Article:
Russia warns about dangers to the Arctic
A “security spillover” from worsening relations between the collective West and Russia has put on ice many initiatives vital to the environment and wellbeing of native populations in the Arctic, the Russian Foreign Ministry warned on Friday. However, Russia still hopes that the Arctic Council will resume normal operations in the near future.
Russia currently chairs the council, an inter-governmental forum established in 1996 to address the issues of the northern polar region. In early March, however, all of its other members – the US, Canada, Denmark, Finland, Iceland, Norway and Sweden – suspended their participation, citing the conflict in Ukraine.
“A so-called security-spillover has occurred in the Arctic, when some issue, conflict or event that lies outside the geographic boundaries of the region has a negative effect at the local level,” said Nikolay Korchunov, a special envoy at the Russian Foreign Ministry and Moscow’s senior representative to the Arctic Council.
“This is the first time this has happened in the Arctic Council’s 25 year-existence, even though many member countries over this period took part in numerous military interventions in various parts of the world,” Korchunov added.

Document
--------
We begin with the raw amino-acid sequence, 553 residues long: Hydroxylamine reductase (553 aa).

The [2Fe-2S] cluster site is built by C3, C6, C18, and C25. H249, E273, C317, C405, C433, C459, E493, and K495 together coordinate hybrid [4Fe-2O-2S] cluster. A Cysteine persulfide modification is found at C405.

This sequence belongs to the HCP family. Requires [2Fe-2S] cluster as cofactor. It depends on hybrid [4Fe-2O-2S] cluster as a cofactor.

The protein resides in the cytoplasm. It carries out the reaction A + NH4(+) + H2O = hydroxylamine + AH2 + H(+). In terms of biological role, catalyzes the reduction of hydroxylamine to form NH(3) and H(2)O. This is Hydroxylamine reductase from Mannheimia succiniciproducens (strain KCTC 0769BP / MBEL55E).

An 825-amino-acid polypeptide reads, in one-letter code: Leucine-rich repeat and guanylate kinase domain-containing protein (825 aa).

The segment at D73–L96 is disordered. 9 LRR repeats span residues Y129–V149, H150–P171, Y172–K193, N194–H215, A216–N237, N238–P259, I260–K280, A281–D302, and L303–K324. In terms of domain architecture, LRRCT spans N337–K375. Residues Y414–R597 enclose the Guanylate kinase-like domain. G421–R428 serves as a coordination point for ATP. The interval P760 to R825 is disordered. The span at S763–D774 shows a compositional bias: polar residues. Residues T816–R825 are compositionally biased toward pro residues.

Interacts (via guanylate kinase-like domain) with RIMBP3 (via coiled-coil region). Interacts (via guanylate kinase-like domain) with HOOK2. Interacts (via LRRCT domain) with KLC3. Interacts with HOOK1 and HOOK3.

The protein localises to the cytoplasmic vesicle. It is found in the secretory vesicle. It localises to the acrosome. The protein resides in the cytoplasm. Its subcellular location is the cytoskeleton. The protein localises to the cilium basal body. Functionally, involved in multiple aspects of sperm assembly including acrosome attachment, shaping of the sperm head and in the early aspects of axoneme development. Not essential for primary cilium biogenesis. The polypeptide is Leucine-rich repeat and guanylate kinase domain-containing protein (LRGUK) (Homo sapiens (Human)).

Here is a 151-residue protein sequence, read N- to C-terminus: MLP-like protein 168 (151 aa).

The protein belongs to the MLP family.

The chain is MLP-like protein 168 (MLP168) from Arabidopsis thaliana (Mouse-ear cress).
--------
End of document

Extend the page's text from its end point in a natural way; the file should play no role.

Earlier this week, Korchunov hosted a roundtable on the future of the Arctic Council, with the participation of experts from Russia, China, India and Finland. The talk focused on security issues, strengthening mutual trust in a difficult geopolitical situation, and forms of mutually beneficial cooperation in the Arctic.
The council has effectively stopped functioning due to the Western boycott, Korchunov pointed out, but Moscow hopes it will resume its work at some point in the near future. About half of Russia’s projects within the council are aimed at improving the living standards of the region’s inhabitants, through initiatives such as the preservation of the native populations’ cultural heritage and history.
Russia is also seeking input from scientists and experts from non-Arctic states when it comes to climate and environmental protection issues, as they affect not just the region but the entire planet, Korchunov noted. Among the issues Moscow has raised at the Arctic Council are the melting of permafrost and the ensuing emissions of hydrocarbons into the atmosphere, as well as the effect of microplastic pollution on Arctic ecosystems and the need to preserve their biodiversity.
Commenting in April on the Western boycott of the council’s work, Korchunov insisted that it is “impossible to effectively ensure the sustainable development of the Arctic without Russia, a country that accounts for about 60% of the Arctic coast and is home to more than half of the region’s population.”